Brains On The Brain
Our brains are inherently complex. Many people think of the brain as a singular entity, that pink, squishy thing crammed inside our skulls that allows us to think and gives us insanely painful headaches when we eat ice cream too fast. The truth of the matter is that the brain, while able to be looked at as a singular portion of our bodies, is actually made up of billions of neurons that are all organized into various regions that control different actions ‚Äď conscious and unconscious. It controls our breathing, how we move our arms and legs, our heart, blinking, and every other detail about our being. It is not a far stretch to say that the brain is the singular most important part of our bodies, as we would be nothing but an empty shell without it. Yet despite its definitive importance, there is a lot about the brain that we do not know. We know that the brain is divided into hemispheres, that each of these hemispheres controls different bodily functions and abilities. We know that the brain generates a bio-electrical current, and so much more, but we are still unclear about just how the brain is able to do what it does. How does it work? How do all of those neurons work together without getting in the way of each other? What is it that allows the various parts of our brains to work both together and independently, depending on the task at hand?
We do not have the answers to all of these questions just yet, but thanks to the work of professor Krishna Shenoy and his team from the Stanford School of Engineering we just might have be able to answer a few of them.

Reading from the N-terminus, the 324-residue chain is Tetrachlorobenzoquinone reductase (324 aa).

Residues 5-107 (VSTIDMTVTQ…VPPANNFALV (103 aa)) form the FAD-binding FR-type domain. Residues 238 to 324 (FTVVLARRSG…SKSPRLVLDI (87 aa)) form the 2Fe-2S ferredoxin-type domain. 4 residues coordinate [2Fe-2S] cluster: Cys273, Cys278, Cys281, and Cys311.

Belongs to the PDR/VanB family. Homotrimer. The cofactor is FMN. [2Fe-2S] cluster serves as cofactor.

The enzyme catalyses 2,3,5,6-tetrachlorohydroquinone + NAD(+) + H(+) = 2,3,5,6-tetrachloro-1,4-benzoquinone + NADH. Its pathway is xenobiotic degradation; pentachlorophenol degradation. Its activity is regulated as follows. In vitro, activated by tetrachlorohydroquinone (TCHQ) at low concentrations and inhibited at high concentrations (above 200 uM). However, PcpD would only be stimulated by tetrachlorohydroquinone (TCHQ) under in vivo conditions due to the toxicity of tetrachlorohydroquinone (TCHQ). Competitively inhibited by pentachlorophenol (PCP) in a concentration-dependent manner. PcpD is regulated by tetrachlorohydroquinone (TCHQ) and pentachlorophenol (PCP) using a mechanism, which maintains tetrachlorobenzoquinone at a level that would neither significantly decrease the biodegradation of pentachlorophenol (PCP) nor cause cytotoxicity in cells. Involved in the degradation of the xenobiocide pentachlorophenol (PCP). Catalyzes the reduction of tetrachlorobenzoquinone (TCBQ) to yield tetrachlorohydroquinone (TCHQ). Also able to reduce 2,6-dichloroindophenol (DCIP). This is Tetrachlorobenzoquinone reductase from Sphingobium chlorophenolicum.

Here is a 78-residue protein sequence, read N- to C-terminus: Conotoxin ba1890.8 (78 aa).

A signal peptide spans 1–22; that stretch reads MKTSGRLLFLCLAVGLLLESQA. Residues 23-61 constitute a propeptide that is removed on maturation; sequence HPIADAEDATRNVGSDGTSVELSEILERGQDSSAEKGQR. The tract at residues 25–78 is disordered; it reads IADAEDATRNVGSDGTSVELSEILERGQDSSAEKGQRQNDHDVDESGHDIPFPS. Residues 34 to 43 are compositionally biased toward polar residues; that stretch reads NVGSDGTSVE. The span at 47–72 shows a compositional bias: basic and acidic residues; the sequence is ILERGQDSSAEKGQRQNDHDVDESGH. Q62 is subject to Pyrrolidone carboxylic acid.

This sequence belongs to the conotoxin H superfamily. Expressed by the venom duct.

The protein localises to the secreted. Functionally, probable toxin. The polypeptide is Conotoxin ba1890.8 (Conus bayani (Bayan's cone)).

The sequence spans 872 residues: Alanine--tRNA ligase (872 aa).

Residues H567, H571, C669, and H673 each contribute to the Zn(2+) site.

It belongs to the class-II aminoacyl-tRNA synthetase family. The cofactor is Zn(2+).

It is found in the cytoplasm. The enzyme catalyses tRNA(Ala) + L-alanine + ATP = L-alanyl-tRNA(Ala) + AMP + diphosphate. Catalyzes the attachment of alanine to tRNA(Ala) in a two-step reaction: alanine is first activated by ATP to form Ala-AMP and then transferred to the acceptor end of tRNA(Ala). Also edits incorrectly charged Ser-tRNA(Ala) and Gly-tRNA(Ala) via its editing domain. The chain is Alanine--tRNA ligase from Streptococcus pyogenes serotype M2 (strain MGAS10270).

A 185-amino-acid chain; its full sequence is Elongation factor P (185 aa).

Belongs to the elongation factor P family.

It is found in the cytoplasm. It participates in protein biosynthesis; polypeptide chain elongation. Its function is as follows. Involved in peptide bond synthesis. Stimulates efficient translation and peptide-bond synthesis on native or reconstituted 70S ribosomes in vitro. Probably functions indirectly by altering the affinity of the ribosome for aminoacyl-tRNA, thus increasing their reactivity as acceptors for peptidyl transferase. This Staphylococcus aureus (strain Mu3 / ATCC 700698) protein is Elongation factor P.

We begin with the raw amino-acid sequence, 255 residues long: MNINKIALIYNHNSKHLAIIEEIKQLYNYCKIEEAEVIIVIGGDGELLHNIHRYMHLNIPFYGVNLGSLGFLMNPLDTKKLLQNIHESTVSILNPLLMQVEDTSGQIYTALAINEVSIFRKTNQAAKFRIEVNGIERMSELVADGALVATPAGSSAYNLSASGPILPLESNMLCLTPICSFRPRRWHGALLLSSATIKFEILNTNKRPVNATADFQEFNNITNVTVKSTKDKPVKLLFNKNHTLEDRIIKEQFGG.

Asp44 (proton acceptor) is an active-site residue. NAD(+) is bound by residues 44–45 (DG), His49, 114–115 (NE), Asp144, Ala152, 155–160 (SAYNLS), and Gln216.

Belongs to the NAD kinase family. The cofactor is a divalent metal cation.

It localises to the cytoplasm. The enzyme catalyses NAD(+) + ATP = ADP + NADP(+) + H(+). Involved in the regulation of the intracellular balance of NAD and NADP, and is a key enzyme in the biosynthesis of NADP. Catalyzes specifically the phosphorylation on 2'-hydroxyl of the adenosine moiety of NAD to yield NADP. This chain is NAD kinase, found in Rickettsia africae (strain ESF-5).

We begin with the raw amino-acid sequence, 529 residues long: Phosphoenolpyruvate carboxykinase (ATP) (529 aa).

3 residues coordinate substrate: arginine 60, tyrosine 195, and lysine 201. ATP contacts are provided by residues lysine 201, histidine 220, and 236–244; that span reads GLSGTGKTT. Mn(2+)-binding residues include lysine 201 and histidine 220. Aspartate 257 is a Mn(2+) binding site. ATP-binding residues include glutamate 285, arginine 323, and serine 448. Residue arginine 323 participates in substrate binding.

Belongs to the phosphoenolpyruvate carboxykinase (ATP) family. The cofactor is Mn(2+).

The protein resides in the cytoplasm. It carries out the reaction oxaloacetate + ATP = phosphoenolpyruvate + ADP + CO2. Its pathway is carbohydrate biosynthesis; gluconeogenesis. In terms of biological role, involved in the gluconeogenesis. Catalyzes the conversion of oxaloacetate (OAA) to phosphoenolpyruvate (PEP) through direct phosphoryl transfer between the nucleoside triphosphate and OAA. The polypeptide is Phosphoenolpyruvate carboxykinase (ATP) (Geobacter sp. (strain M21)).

During an experiment designed to study how preparation helps the brain make fast and accurate movements for the design of prosthetic devices, the researchers used a new approach when examining their data, and that approach led them to some interesting findings that went beyond the range of the initial experiment. The researchers were studying the difference in brain signals between the command to act and to prepare in terms of arm motion, focusing on three specific places within the body. The arm muscles and two motor cortical regions in the brain that control arm motion. Muscle readings were simple enough, but the readings from the brain were a bit too much to handle conventionally. Each of the two regions of the brain were made up of more than 20 million neurons, far too many to probe individually, so they took readings from carefully chosen samples of between 100 and 200 individual neurons in each of those regions. They did this both while the arm was in motion and while it was preparing to be in motion, trying to understand and formulate the difference between the two. What they came to realize was that while the subject was ‚Äúpreparing‚ÄĚ to move their arm, the brain was carefully balancing all activity changes of those neurons inside each region. While some were firing more quickly, others were slowed so that the entire population could broadcast a constant message to the muscles. Then, at the moment the arm went into motion, those population readings changed significantly, allowing them to document the changes. By looking at the data, the researchers were then able to correlate these changes at the population level to the flexing of the muscles, gaining a much clearer understanding of the differences in the brain’s commands.
The more we know about how our brains control the movement of our bodies, the better able researchers and engineers will be able to construct prosthetic limbs for patients suffering from either paralysis or amputation. This research could go a long way toward improving bionic limbs.
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